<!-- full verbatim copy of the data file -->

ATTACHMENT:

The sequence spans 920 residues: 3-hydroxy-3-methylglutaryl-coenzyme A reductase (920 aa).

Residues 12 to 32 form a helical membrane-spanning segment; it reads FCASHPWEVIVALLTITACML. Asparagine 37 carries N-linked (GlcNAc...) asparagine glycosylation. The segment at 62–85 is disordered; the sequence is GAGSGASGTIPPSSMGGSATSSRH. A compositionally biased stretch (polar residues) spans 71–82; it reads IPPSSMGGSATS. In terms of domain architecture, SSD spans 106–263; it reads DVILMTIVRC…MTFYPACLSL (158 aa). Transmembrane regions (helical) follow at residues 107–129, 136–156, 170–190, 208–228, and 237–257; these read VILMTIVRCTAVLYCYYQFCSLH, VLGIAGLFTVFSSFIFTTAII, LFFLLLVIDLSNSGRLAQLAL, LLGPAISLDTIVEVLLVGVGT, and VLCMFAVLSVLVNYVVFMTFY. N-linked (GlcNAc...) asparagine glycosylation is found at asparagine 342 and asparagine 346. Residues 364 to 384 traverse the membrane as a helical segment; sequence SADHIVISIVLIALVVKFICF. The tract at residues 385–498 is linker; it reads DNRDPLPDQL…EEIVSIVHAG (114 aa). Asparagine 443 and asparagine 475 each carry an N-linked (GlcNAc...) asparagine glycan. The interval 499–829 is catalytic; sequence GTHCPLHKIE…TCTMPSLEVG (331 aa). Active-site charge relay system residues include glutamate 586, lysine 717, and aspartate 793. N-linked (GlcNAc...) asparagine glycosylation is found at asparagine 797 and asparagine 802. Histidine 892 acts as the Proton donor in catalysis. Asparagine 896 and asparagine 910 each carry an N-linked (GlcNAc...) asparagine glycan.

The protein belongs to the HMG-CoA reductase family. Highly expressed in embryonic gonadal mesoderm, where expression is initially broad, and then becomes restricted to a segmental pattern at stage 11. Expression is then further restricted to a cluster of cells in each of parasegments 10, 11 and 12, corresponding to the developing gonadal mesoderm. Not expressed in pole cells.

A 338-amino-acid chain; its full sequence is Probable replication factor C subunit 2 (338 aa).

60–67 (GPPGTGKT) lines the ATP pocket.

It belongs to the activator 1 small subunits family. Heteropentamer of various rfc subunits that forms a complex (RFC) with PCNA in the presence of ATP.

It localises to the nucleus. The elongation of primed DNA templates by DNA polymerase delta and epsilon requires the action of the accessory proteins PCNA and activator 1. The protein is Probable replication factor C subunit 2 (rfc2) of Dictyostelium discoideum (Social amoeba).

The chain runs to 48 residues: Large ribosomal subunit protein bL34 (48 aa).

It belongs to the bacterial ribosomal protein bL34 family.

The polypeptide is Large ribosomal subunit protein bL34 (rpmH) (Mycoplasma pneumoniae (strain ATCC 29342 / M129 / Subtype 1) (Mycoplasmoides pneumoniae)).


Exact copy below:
The sequence spans 920 residues: 3-hydroxy-3-methylglutaryl-coenzyme A reductase (920 aa).

Residues 12 to 32 form a helical membrane-spanning segment; it reads FCASHPWEVIVALLTITACML. Asparagine 37 carries N-linked (GlcNAc...) asparagine glycosylation. The segment at 62–85 is disordered; the sequence is GAGSGASGTIPPSSMGGSATSSRH. A compositionally biased stretch (polar residues) spans 71–82; it reads IPPSSMGGSATS. In terms of domain architecture, SSD spans 106–263; it reads DVILMTIVRC…MTFYPACLSL (158 aa). Transmembrane regions (helical) follow at residues 107–129, 136–156, 170–190, 208–228, and 237–257; these read VILMTIVRCTAVLYCYYQFCSLH, VLGIAGLFTVFSSFIFTTAII, LFFLLLVIDLSNSGRLAQLAL, LLGPAISLDTIVEVLLVGVGT, and VLCMFAVLSVLVNYVVFMTFY. N-linked (GlcNAc...) asparagine glycosylation is found at asparagine 342 and asparagine 346. Residues 364 to 384 traverse the membrane as a helical segment; sequence SADHIVISIVLIALVVKFICF. The tract at residues 385–498 is linker; it reads DNRDPLPDQL…EEIVSIVHAG (114 aa). Asparagine 443 and asparagine 475 each carry an N-linked (GlcNAc...) asparagine glycan. The interval 499–829 is catalytic; sequence GTHCPLHKIE…TCTMPSLEVG (331 aa). Active-site charge relay system residues include glutamate 586, lysine 717, and aspartate 793. N-linked (GlcNAc...) asparagine glycosylation is found at asparagine 797 and asparagine 802. Histidine 892 acts as the Proton donor in catalysis. Asparagine 896 and asparagine 910 each carry an N-linked (GlcNAc...) asparagine glycan.

The protein belongs to the HMG-CoA reductase family. Highly expressed in embryonic gonadal mesoderm, where expression is initially broad, and then becomes restricted to a segmental pattern at stage 11. Expression is then further restricted to a cluster of cells in each of parasegments 10, 11 and 12, corresponding to the developing gonadal mesoderm. Not expressed in pole cells.

A 338-amino-acid chain; its full sequence is Probable replication factor C subunit 2 (338 aa).

60–67 (GPPGTGKT) lines the ATP pocket.

It belongs to the activator 1 small subunits family. Heteropentamer of various rfc subunits that forms a complex (RFC) with PCNA in the presence of ATP.

It localises to the nucleus. The elongation of primed DNA templates by DNA polymerase delta and epsilon requires the action of the accessory proteins PCNA and activator 1. The protein is Probable replication factor C subunit 2 (rfc2) of Dictyostelium discoideum (Social amoeba).

The chain runs to 48 residues: Large ribosomal subunit protein bL34 (48 aa).

It belongs to the bacterial ribosomal protein bL34 family.

The polypeptide is Large ribosomal subunit protein bL34 (rpmH) (Mycoplasma pneumoniae (strain ATCC 29342 / M129 / Subtype 1) (Mycoplasmoides pneumoniae)).